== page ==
The project aims at examining the conceptual metaphors related to cognition in the corpus of Plutarch’s Moralia and Lives in order to better understand various aspects of social life in antiquity. Cognition is here an umbrella term that encompasses a wide range of intersubjective mental states, processes and activities such as acquiring knowledge, having beliefs, understanding, or memorizing. Both conventional and literary metaphors will be identified in Plutarch’s writings and surveyed regarding how the aforementioned categories of thinking were conceptualized. Cognitive models of various mental capacities reconstructed from linguistic evidence are regarded as representing an ancient folk epistemology and theory of mind. In any society, these types of cognitive models are essential to understand many social phenomena such as the model of education, the concept of responsibility and justice or the perception of mental illness.
Culture is not only a source of metaphors, but it is also shaped by the metaphors used in it. How a human being is conceptualized in a community is thus reflected in the organization of an ancient Greek society and vice versa. A reconstruction of the full spectrum of conceptual metaphors of cognition in Plutarchan texts will allow us to establish cognitive models of the ancient concept of human mind and to draw its implications for social life. The project will address the following issues: the conceptual patterns traceable in Plutarch’s corpus; the coherence of its metaphorical system; the level of conventionality vs. originality of Plutarch’s metaphors; the purposes and functions of these metaphors; the comprehensibility of the metaphors to the modern man; the cultural underpinnings of the conceptual systems in Plutarch (social institutions, beliefs, values, theories, and practices). The project uses methods developed in a new heuristic model labeled cognitive history that combines historical research and theories of cognitive science. The studies will be based on cognitive linguistics, corpus analysis, and historical analysis that will be used as tools for reconstructing of ancient mentality and its interplay with the socio-cultural environment. Qualitative research on the ancient understanding of the human mind will be informed by quantitative research conducted on an appropriately designed corpus of metaphors of cognition in Plutarch.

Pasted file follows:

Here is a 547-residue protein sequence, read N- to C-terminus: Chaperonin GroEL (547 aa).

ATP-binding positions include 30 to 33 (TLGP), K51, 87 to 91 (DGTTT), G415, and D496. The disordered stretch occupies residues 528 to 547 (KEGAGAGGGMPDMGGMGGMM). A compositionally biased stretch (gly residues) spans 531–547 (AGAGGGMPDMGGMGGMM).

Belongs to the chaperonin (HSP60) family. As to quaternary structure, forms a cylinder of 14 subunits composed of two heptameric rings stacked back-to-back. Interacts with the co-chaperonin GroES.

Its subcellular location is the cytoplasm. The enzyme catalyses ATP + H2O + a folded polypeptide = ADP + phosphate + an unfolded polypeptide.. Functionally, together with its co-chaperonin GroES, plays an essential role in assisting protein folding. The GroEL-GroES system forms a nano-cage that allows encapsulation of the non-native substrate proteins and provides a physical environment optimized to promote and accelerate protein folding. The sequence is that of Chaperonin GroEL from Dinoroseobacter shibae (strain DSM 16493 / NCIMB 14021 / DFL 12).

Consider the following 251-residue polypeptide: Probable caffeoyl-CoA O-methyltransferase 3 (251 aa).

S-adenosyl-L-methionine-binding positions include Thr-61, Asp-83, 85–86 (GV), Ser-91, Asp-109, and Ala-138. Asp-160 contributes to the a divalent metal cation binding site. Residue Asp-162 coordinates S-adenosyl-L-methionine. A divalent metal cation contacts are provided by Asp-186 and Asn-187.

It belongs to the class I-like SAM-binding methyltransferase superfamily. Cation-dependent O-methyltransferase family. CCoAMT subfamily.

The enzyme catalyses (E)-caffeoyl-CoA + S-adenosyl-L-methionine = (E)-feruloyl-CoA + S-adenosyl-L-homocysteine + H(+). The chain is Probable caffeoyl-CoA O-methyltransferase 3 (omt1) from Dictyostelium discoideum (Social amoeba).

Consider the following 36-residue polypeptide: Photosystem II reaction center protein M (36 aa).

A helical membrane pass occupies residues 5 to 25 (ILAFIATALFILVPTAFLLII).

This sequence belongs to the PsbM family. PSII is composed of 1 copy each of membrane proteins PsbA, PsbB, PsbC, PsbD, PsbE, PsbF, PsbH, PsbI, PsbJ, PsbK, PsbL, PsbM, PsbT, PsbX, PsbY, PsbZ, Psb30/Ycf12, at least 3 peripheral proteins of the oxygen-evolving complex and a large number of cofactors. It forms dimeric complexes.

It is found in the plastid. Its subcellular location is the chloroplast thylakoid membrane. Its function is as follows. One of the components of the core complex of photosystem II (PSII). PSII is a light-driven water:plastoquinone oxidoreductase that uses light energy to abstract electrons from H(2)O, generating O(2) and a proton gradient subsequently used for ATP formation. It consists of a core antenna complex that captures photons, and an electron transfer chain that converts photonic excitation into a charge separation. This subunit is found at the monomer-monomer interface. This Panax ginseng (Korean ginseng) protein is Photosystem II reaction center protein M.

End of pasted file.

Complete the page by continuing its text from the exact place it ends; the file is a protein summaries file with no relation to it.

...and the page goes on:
The project focuses on Plutarch’s work as a crucial source for understanding ancient Greek mentality. Plutarch’s output, which is one of the largest and most diversified ancient corpus of a single author, exerted a great impact on his own times and on subsequent eras. Since this author was particularly predestined to the metaphorical language, there are many studies of this issue; very few works, however, approach it in a comparably systematic way. A serious shortcoming in much of them is their dependence on isolated examples and strong reliance on introspective data. Likewise, the large ensemble of ideas that may be classified as cognition has not been studied as a whole on the grounds of Greek ancient literature with the use of cognitive linguistics methodologies. Yet there is a substantial body of research on the role played by metaphor in the formation of ancient Greek emotional concepts. Given the belief formed in modernity that the human mind is split into two independent domains of emotion and cognition, it is surprising that the latter is overlooked in research based on cognitive metaphor theory. The aim of this project is thus to fill this significant scholarly gap and provide a systematic and coherent study of the metaphorical concepts related to cognition in one of the most important ancient authors. Furthermore, one of the project’s highlights is that it will study the Moralia alongside with the Lives while these two groups have been as a rule studied separately.
This interdisciplinary enterprise has a potential to be of interest for scholars of various disciplines, as it is set at the intersection of linguistic, literary, historical, philosophical, and computational studies that will be conducted by a team of experts. The outcome of the studies on the conceptual systems structuring the Greek models of cognition and their cultural underpinnings will be presented at international conferences and seminars and published as articles in leading international peer-reviewed periodicals, as well as a volume submitted to a respected publishing house.